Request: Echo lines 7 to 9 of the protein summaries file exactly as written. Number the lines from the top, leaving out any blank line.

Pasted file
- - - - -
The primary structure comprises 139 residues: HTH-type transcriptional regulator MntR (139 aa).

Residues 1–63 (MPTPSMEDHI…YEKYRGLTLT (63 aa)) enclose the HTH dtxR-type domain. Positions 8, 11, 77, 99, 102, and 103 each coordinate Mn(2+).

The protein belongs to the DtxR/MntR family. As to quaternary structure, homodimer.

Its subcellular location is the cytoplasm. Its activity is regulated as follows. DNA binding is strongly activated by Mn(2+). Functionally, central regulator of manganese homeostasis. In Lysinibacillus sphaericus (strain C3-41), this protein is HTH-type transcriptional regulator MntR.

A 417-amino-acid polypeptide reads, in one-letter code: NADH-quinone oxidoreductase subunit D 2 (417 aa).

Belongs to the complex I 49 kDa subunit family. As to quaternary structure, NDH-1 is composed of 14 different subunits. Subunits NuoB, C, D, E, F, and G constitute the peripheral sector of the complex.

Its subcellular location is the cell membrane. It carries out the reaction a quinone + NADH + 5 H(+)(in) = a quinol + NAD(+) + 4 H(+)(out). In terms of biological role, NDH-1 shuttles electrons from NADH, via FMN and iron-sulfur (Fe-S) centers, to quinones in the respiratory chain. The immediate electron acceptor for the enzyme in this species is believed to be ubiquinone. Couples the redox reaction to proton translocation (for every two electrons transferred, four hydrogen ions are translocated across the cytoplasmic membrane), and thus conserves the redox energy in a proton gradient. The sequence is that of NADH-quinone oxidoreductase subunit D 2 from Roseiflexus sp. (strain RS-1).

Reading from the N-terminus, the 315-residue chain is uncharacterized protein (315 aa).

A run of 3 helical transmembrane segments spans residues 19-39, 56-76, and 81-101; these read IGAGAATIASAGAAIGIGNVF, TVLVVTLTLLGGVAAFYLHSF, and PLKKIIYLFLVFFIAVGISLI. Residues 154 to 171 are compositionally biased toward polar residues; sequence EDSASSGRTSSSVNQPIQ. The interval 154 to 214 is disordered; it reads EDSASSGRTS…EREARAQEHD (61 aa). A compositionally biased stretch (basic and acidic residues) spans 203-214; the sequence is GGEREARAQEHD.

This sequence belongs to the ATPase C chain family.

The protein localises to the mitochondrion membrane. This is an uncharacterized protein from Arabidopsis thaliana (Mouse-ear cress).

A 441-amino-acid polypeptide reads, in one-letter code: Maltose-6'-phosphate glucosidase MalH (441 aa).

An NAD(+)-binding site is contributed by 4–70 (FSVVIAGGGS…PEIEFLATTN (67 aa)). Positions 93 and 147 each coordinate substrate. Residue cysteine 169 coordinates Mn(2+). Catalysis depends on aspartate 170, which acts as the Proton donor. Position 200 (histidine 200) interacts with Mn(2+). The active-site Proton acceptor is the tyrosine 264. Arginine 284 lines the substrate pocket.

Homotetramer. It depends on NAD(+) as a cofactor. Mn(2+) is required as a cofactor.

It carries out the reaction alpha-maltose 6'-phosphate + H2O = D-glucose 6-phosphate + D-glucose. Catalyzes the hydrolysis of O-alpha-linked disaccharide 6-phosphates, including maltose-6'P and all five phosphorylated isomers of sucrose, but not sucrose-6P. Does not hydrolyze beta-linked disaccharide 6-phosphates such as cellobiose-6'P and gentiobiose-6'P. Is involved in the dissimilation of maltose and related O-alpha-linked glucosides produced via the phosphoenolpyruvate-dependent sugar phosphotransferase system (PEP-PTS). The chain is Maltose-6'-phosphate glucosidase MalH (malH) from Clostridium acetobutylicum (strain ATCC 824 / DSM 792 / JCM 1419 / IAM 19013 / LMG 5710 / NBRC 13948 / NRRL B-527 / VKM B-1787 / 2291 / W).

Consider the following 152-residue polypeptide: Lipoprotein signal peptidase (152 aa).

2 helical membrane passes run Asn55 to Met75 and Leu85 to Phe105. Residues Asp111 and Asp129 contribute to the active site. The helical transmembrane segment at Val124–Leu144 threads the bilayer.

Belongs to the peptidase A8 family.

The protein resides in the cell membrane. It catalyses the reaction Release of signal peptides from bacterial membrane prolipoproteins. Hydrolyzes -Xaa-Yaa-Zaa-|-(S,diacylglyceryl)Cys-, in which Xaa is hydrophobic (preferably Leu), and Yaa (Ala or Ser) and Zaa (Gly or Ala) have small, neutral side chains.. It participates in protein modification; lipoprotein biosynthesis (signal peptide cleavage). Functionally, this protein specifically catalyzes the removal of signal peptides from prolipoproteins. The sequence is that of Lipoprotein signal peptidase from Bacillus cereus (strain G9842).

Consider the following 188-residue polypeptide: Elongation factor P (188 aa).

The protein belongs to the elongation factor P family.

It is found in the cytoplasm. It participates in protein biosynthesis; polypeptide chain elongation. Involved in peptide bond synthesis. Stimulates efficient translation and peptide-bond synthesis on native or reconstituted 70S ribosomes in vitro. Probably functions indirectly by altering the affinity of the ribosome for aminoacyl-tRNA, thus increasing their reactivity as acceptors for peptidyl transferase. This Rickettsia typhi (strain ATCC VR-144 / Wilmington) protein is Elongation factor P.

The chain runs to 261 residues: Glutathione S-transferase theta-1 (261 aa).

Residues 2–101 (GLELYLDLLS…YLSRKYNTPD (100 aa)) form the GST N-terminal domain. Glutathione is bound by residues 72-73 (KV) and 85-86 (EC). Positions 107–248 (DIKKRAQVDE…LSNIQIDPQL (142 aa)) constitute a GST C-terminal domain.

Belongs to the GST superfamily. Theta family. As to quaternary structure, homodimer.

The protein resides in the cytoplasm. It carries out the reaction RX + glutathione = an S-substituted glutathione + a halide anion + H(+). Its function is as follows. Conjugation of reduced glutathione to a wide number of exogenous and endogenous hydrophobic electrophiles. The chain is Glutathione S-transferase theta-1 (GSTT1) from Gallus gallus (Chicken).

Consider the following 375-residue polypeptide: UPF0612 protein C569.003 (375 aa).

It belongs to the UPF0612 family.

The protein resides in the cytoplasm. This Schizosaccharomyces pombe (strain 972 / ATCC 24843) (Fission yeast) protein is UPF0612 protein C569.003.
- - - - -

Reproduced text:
Its subcellular location is the cell membrane. It carries out the reaction a quinone + NADH + 5 H(+)(in) = a quinol + NAD(+) + 4 H(+)(out). In terms of biological role, NDH-1 shuttles electrons from NADH, via FMN and iron-sulfur (Fe-S) centers, to quinones in the respiratory chain. The immediate electron acceptor for the enzyme in this species is believed to be ubiquinone. Couples the redox reaction to proton translocation (for every two electrons transferred, four hydrogen ions are translocated across the cytoplasmic membrane), and thus conserves the redox energy in a proton gradient. The sequence is that of NADH-quinone oxidoreductase subunit D 2 from Roseiflexus sp. (strain RS-1).

Reading from the N-terminus, the 315-residue chain is uncharacterized protein (315 aa).

A run of 3 helical transmembrane segments spans residues 19-39, 56-76, and 81-101; these read IGAGAATIASAGAAIGIGNVF, TVLVVTLTLLGGVAAFYLHSF, and PLKKIIYLFLVFFIAVGISLI. Residues 154 to 171 are compositionally biased toward polar residues; sequence EDSASSGRTSSSVNQPIQ. The interval 154 to 214 is disordered; it reads EDSASSGRTS…EREARAQEHD (61 aa). A compositionally biased stretch (basic and acidic residues) spans 203-214; the sequence is GGEREARAQEHD.